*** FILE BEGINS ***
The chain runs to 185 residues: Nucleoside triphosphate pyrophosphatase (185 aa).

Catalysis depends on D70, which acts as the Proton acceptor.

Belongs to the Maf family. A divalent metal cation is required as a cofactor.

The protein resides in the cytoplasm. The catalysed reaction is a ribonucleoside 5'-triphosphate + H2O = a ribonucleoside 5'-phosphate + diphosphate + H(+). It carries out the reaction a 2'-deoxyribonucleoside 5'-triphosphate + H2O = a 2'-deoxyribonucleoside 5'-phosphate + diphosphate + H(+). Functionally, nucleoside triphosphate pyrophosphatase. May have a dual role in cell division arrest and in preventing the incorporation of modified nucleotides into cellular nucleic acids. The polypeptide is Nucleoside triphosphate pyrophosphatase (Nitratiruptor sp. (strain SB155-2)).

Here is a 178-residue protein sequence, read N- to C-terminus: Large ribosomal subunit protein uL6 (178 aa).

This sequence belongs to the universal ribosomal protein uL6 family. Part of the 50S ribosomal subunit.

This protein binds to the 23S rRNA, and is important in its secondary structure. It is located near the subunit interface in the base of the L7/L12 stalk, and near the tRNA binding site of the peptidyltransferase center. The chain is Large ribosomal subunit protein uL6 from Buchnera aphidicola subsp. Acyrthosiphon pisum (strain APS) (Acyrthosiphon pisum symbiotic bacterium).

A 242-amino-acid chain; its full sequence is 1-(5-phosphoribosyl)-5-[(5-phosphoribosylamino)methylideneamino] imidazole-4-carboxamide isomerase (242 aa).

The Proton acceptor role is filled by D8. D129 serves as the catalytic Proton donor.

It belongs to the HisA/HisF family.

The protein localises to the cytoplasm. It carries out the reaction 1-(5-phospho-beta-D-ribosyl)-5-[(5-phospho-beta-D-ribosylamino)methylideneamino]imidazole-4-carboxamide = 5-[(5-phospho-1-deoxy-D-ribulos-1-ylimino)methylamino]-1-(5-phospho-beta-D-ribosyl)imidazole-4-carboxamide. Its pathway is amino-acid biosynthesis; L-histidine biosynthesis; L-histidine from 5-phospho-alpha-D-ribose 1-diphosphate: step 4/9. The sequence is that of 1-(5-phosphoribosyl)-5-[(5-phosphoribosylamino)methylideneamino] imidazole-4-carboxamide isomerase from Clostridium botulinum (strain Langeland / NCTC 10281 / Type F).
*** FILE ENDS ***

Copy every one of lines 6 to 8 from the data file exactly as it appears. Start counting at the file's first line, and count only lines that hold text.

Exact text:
This sequence belongs to the universal ribosomal protein uL6 family. Part of the 50S ribosomal subunit.

This protein binds to the 23S rRNA, and is important in its secondary structure. It is located near the subunit interface in the base of the L7/L12 stalk, and near the tRNA binding site of the peptidyltransferase center. The chain is Large ribosomal subunit protein uL6 from Buchnera aphidicola subsp. Acyrthosiphon pisum (strain APS) (Acyrthosiphon pisum symbiotic bacterium).

A 242-amino-acid chain; its full sequence is 1-(5-phosphoribosyl)-5-[(5-phosphoribosylamino)methylideneamino] imidazole-4-carboxamide isomerase (242 aa).